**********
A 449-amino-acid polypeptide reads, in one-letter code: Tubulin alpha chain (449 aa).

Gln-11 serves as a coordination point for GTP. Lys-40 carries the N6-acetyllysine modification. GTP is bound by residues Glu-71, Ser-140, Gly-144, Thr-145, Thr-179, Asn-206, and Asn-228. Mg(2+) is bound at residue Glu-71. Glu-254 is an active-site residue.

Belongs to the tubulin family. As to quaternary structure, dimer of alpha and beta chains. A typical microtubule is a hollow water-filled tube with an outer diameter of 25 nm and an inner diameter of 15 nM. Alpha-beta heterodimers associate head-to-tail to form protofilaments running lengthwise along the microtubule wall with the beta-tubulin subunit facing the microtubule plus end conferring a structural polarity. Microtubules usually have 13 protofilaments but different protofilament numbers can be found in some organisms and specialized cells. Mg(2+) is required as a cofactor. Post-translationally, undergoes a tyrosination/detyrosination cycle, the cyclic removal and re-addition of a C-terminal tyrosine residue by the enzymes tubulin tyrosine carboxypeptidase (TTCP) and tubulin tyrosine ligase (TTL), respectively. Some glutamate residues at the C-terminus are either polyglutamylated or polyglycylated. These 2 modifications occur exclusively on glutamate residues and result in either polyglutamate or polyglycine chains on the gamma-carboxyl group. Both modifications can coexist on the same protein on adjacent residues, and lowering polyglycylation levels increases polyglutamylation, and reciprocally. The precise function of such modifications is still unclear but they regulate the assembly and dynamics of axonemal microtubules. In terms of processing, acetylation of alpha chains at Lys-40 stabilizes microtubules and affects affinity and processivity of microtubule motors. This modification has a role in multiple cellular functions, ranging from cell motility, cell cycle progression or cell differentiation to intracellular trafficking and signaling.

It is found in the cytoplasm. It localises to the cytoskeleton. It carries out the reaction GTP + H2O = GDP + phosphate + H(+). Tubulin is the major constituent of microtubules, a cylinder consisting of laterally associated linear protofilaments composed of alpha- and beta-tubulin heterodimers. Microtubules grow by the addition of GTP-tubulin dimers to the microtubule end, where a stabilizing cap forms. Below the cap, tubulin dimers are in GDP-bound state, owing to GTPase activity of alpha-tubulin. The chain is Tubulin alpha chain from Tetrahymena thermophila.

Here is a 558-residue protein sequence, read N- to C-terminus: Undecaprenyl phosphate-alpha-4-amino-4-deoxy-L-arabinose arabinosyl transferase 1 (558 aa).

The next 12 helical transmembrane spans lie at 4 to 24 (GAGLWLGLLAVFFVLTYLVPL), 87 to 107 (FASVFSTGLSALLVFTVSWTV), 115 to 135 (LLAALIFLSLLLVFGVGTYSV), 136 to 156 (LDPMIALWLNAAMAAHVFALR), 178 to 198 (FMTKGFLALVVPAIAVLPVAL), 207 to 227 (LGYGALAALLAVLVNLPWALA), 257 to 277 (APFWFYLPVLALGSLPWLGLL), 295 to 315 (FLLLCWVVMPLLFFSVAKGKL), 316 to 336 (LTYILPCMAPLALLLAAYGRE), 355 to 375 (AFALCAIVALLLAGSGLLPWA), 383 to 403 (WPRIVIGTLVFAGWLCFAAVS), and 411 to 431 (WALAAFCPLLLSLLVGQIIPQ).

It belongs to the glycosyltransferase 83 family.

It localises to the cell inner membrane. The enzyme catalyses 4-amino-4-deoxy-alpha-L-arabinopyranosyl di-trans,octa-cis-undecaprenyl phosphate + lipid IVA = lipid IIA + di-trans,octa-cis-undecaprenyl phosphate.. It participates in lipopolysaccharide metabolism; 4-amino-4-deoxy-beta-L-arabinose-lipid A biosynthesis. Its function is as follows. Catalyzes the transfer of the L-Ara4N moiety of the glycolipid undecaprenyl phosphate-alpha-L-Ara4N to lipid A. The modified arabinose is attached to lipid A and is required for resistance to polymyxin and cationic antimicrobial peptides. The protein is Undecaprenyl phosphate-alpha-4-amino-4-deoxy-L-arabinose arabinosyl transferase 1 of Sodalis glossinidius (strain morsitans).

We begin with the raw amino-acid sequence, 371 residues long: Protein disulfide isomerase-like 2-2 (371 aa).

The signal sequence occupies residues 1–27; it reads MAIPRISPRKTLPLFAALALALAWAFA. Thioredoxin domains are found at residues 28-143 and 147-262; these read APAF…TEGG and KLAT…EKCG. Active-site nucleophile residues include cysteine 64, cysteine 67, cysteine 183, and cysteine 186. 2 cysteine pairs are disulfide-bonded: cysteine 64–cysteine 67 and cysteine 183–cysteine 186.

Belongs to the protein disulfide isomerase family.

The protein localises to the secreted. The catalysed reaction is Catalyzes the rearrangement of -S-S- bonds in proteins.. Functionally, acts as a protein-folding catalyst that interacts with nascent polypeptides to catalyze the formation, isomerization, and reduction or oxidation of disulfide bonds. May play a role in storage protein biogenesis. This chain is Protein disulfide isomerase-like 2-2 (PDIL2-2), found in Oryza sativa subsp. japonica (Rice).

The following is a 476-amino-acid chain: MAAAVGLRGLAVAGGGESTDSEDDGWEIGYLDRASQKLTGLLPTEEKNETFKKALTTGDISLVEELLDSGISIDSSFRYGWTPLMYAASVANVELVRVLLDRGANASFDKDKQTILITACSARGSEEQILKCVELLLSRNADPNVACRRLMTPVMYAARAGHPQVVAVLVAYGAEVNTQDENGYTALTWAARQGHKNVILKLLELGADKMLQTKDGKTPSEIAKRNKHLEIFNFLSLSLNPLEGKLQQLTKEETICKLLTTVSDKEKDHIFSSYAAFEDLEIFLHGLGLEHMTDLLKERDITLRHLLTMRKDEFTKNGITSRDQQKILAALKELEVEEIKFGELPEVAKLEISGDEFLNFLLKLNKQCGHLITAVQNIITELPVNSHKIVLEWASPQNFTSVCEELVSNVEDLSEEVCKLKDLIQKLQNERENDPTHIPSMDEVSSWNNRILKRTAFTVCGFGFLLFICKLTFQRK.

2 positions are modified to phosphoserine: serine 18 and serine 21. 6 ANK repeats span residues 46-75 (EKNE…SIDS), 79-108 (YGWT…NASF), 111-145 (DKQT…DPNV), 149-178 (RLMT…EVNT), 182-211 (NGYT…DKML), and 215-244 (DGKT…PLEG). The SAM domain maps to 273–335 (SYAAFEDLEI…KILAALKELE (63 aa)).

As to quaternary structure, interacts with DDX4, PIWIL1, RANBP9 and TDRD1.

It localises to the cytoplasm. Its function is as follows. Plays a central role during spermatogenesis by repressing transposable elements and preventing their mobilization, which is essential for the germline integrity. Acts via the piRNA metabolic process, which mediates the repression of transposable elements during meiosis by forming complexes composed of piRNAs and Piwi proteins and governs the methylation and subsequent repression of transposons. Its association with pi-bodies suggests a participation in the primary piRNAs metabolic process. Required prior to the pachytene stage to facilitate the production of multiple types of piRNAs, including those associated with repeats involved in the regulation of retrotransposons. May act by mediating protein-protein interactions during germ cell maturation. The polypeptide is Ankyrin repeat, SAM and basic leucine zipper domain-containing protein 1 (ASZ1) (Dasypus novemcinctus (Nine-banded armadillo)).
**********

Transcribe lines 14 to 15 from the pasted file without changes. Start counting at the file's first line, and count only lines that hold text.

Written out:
2 positions are modified to phosphoserine: serine 18 and serine 21. 6 ANK repeats span residues 46-75 (EKNE…SIDS), 79-108 (YGWT…NASF), 111-145 (DKQT…DPNV), 149-178 (RLMT…EVNT), 182-211 (NGYT…DKML), and 215-244 (DGKT…PLEG). The SAM domain maps to 273–335 (SYAAFEDLEI…KILAALKELE (63 aa)).

As to quaternary structure, interacts with DDX4, PIWIL1, RANBP9 and TDRD1.